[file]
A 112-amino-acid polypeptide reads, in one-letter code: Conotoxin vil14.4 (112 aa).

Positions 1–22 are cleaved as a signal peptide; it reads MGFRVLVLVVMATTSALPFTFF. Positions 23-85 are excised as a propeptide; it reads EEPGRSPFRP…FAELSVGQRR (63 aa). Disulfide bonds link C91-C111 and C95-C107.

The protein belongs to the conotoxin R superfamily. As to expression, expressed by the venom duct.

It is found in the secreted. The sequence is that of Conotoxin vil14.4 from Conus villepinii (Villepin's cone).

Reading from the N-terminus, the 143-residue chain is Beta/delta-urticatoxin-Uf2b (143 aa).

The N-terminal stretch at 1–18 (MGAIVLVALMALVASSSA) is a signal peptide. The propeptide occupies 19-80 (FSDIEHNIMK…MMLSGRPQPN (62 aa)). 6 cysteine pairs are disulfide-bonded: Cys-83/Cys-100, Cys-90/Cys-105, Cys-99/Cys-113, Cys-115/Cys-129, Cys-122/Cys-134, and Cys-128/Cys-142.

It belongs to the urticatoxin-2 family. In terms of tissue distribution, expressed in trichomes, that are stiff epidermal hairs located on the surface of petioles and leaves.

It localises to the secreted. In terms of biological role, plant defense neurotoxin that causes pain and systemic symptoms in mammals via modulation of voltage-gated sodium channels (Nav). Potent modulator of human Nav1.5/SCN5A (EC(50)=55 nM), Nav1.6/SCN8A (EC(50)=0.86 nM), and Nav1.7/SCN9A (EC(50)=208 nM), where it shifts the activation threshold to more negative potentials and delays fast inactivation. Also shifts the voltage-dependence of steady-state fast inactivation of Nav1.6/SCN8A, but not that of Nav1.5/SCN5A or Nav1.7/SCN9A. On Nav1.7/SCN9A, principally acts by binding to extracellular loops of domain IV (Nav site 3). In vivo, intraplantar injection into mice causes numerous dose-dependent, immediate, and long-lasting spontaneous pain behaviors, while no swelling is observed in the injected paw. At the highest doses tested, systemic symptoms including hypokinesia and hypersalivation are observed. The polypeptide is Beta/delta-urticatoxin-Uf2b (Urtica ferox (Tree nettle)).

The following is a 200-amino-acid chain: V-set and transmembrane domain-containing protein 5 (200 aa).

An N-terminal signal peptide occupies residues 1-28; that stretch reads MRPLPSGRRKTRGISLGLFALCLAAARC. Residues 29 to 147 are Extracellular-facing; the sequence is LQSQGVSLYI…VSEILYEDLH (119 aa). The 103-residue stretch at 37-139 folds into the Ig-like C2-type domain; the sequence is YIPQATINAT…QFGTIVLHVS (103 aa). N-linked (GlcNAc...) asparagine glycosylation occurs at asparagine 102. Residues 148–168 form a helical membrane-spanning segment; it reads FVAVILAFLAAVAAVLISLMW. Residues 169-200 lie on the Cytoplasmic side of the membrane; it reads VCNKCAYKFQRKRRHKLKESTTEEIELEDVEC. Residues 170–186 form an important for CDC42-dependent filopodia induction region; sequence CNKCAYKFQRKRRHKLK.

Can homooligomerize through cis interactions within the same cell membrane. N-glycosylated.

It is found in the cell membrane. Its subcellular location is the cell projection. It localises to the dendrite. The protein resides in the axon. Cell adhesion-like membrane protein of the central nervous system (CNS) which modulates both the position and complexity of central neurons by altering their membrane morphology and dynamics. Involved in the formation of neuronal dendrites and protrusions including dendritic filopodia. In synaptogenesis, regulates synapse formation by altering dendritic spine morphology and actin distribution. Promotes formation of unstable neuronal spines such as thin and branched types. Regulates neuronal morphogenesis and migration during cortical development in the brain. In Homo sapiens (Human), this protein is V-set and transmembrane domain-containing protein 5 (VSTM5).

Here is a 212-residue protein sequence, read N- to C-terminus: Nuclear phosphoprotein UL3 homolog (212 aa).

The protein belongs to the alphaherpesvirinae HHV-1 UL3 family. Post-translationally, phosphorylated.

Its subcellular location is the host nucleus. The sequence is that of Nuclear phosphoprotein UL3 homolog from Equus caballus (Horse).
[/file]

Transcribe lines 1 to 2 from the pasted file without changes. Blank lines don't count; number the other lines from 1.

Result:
A 112-amino-acid polypeptide reads, in one-letter code: Conotoxin vil14.4 (112 aa).

Positions 1–22 are cleaved as a signal peptide; it reads MGFRVLVLVVMATTSALPFTFF. Positions 23-85 are excised as a propeptide; it reads EEPGRSPFRP…FAELSVGQRR (63 aa). Disulfide bonds link C91-C111 and C95-C107.